Frances Eleanor Jarman

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Frances Eleanor Jarman
Frances Eleanor Jarman.jpg
Born October, 1803?
Hull
Died February 1873
Oxford
Nationality British
Other names Frances Eleanor Ternan

Frances Eleanor Jarman (October, 1803? – February, 1873) was a British actress who appeared in Ireland, Scotland, England, America and Canada. She travelled with Charles Dickens while her daughter was his mistress. Another of her daughters married the novelist Thomas Adolphus Trollope.

Life[edit]

Jarman was born in Hull in 1803, her mother was a successful actress and after her marriage she continued to appear and from 1812 she appeared with her daughter. Her father, John Jarman, had been trained as a lawyer, but he worked in Tate Wilkinson's Yorkshire acting company as a prompter whilst his wife appeared in major roles as Maria Errington before her marriage even though her maiden name was Mottershed.[1]

Jarman was almost immediately part of the cast and she appeared in one role before she was christened, she continued to be employed in juvenile roles.

Thomas Lawless Ternan (1790-1846) husband and father to the Ternans
Her three daughters: Maria Ternan, Ellen Ternan and Frances Eleanor Trollope

Whilst she was appearing in Edinburgh she met an Irish actor named Thomas Lawless Ternan and they were married in 1834, they set off immediately on a long working honeymoon and in 1835 she was on a three-year tour of cities in Canada and the United States. There she gave birth to a daughter Frances Eleanor Ternan on board a paddle steamer in Delaware Bay. According to Tom Ternan the tour was a great success making £500 in two nights in Boston,[2] the Tarnans returned to Britain where she found work in major cities before appearing at Drury Lane in 1837 to 1838.[1] The Tarnans' daughters appeared as "Infant Phenomena" on the stage.[3] Thomas Ternan became the manager of the Theatre Royal in Newcastle upon Tyne where his wife became the lead actress and all of his daughters acted on the stage. Thomas Ternan had a mental breakdown in 1844 and he lived for two years in an asylum in Bethnal Green before he died in 1846.[2]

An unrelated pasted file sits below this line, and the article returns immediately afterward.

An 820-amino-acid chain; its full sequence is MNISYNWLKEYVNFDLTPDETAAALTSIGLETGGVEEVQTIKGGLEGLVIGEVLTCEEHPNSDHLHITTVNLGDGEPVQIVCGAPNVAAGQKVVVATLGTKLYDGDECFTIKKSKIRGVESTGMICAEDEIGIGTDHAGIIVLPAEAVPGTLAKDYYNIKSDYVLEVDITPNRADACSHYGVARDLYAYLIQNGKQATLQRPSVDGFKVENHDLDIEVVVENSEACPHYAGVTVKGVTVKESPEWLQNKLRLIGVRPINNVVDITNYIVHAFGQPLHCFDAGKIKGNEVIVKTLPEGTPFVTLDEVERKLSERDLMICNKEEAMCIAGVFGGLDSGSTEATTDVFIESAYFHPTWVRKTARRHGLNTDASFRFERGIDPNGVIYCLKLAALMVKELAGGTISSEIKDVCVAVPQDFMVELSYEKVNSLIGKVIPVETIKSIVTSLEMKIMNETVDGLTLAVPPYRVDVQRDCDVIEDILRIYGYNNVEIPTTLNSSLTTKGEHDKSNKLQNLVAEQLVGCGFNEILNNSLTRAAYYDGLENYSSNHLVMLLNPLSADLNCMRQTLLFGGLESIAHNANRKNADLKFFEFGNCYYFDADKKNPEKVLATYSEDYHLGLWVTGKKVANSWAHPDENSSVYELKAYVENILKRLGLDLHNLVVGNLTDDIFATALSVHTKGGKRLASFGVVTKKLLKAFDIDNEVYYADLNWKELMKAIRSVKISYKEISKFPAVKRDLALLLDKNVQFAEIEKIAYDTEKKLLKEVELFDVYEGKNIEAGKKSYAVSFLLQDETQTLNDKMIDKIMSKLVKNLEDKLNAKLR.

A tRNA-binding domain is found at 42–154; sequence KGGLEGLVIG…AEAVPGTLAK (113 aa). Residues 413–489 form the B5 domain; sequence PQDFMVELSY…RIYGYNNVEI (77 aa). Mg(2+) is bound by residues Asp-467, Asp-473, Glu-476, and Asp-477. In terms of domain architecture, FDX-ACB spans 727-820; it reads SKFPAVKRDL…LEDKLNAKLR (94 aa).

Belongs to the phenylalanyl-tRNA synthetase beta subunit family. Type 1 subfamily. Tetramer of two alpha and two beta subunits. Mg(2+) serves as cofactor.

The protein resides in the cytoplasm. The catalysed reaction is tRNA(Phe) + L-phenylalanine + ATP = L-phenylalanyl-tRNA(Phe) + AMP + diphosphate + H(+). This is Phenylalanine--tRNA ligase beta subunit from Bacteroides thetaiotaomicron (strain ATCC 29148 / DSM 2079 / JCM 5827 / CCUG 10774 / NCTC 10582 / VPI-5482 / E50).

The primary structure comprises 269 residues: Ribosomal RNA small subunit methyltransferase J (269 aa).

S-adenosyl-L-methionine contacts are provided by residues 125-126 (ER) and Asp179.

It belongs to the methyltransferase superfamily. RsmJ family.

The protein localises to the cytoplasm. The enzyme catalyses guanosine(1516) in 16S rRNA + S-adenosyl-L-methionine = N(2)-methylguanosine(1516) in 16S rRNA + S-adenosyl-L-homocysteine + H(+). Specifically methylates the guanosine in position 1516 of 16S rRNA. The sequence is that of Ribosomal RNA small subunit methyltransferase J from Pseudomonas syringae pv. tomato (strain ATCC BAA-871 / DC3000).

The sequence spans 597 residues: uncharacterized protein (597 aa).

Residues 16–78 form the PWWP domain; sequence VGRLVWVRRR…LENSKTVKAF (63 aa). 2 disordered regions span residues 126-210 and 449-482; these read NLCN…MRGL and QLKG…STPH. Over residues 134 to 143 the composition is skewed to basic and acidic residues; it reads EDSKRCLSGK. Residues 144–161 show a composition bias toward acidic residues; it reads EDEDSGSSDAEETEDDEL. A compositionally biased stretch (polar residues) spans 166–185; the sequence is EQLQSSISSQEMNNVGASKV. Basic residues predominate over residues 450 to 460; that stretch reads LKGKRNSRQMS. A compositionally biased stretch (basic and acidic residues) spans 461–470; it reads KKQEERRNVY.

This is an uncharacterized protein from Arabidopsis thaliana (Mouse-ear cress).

In 1865 Charles Dickens was abroad whilst writing Our Mutual Friend with his mistress Ellen Ternan. Ellen was accompanied by her mother. Dickens was travelling with Ellen Ternan but this was not public knowledge although he seemed to show no effort to disguise his relationship with her on the ferry home. Dickens had booked three first-class tickets and they boarded the train for London, during the journey there was the Staplehurst rail crash when the train was derailed and some carriages ended up in the river and ten people were killed. Their carriage came close to falling but remained in an unstable condition. Dickens was involved with rescuing several passengers including the Ternans. Dickens made substantial efforts not to give evidence at the following enquiry as he wanted to keep his travelling companion's identity secret.[4] Dickens talks of this incident at the end of Our Mutual Friend, but again he fails to mention the full list of who he was travelling with.[5]

Jarman died in Oxford in February, 1873, her daughter Maria was a journalist, her daughter Frances was a novelist and Ellen is mentioned above.[3]

References[edit]

  1. ^ a b Wikisource link to Jarman, Frances Eleanor (DNB00). Wikisource. 
  2. ^ a b Thomas Ternan, John Simkin, Spartacus Educational, retrieved 19 January 2015
  3. ^ a b Frances Eleanor Trollope, Maggie Kopp, Harold Lee Library, retrieved 18 January 2015
  4. ^ The Staplehurst Disaster, University of California Santa Cruz, retrieved 18 January 2015
  5. ^ Pottier, Celeste Louise (2008). Bodies as Texts, Texts as Bodies. p. 123. ISBN 054971264X. Retrieved 18 January 2015.